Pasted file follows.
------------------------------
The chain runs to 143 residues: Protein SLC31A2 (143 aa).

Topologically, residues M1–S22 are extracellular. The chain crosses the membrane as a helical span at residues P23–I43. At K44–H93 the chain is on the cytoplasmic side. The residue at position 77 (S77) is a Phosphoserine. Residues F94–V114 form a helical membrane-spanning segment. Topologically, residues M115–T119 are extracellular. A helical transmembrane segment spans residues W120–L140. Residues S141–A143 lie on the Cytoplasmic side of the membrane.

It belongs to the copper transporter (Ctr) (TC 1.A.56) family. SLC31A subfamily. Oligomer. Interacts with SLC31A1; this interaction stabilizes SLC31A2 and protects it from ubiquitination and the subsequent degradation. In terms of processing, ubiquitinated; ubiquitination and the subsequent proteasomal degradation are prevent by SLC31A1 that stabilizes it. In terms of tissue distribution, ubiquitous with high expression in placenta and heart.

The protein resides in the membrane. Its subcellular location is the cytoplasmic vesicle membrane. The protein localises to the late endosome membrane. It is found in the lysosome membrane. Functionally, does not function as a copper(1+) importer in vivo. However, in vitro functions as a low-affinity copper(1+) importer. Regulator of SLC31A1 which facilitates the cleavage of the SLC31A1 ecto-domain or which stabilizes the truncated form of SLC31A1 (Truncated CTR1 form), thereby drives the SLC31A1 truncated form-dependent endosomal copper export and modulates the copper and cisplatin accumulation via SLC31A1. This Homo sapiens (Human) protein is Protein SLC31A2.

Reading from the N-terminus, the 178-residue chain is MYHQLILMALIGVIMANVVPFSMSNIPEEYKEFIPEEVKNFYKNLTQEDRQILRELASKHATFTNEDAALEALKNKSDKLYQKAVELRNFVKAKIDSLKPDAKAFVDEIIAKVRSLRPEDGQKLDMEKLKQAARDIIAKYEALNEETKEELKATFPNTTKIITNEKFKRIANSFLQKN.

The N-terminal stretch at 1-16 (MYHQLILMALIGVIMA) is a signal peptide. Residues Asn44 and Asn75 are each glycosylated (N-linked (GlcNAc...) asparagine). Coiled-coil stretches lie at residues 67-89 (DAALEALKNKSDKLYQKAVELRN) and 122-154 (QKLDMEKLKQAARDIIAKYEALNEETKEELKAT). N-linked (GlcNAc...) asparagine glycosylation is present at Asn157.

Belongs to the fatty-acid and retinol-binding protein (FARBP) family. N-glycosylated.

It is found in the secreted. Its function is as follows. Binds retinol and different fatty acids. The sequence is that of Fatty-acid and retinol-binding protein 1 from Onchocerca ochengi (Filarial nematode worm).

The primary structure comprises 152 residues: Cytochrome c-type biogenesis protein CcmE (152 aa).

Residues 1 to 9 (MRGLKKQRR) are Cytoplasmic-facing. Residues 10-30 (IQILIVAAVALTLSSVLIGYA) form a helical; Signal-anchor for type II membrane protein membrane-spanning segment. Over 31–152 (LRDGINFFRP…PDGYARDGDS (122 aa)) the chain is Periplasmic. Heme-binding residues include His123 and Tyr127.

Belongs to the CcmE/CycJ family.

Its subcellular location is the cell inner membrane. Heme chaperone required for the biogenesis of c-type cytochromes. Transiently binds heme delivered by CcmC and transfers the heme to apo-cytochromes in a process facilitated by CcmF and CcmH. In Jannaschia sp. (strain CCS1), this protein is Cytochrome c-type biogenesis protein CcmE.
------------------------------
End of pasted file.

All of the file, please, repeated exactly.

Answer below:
The chain runs to 143 residues: Protein SLC31A2 (143 aa).

Topologically, residues M1–S22 are extracellular. The chain crosses the membrane as a helical span at residues P23–I43. At K44–H93 the chain is on the cytoplasmic side. The residue at position 77 (S77) is a Phosphoserine. Residues F94–V114 form a helical membrane-spanning segment. Topologically, residues M115–T119 are extracellular. A helical transmembrane segment spans residues W120–L140. Residues S141–A143 lie on the Cytoplasmic side of the membrane.

It belongs to the copper transporter (Ctr) (TC 1.A.56) family. SLC31A subfamily. Oligomer. Interacts with SLC31A1; this interaction stabilizes SLC31A2 and protects it from ubiquitination and the subsequent degradation. In terms of processing, ubiquitinated; ubiquitination and the subsequent proteasomal degradation are prevent by SLC31A1 that stabilizes it. In terms of tissue distribution, ubiquitous with high expression in placenta and heart.

The protein resides in the membrane. Its subcellular location is the cytoplasmic vesicle membrane. The protein localises to the late endosome membrane. It is found in the lysosome membrane. Functionally, does not function as a copper(1+) importer in vivo. However, in vitro functions as a low-affinity copper(1+) importer. Regulator of SLC31A1 which facilitates the cleavage of the SLC31A1 ecto-domain or which stabilizes the truncated form of SLC31A1 (Truncated CTR1 form), thereby drives the SLC31A1 truncated form-dependent endosomal copper export and modulates the copper and cisplatin accumulation via SLC31A1. This Homo sapiens (Human) protein is Protein SLC31A2.

Reading from the N-terminus, the 178-residue chain is MYHQLILMALIGVIMANVVPFSMSNIPEEYKEFIPEEVKNFYKNLTQEDRQILRELASKHATFTNEDAALEALKNKSDKLYQKAVELRNFVKAKIDSLKPDAKAFVDEIIAKVRSLRPEDGQKLDMEKLKQAARDIIAKYEALNEETKEELKATFPNTTKIITNEKFKRIANSFLQKN.

The N-terminal stretch at 1-16 (MYHQLILMALIGVIMA) is a signal peptide. Residues Asn44 and Asn75 are each glycosylated (N-linked (GlcNAc...) asparagine). Coiled-coil stretches lie at residues 67-89 (DAALEALKNKSDKLYQKAVELRN) and 122-154 (QKLDMEKLKQAARDIIAKYEALNEETKEELKAT). N-linked (GlcNAc...) asparagine glycosylation is present at Asn157.

Belongs to the fatty-acid and retinol-binding protein (FARBP) family. N-glycosylated.

It is found in the secreted. Its function is as follows. Binds retinol and different fatty acids. The sequence is that of Fatty-acid and retinol-binding protein 1 from Onchocerca ochengi (Filarial nematode worm).

The primary structure comprises 152 residues: Cytochrome c-type biogenesis protein CcmE (152 aa).

Residues 1 to 9 (MRGLKKQRR) are Cytoplasmic-facing. Residues 10-30 (IQILIVAAVALTLSSVLIGYA) form a helical; Signal-anchor for type II membrane protein membrane-spanning segment. Over 31–152 (LRDGINFFRP…PDGYARDGDS (122 aa)) the chain is Periplasmic. Heme-binding residues include His123 and Tyr127.

Belongs to the CcmE/CycJ family.

Its subcellular location is the cell inner membrane. Heme chaperone required for the biogenesis of c-type cytochromes. Transiently binds heme delivered by CcmC and transfers the heme to apo-cytochromes in a process facilitated by CcmF and CcmH. In Jannaschia sp. (strain CCS1), this protein is Cytochrome c-type biogenesis protein CcmE.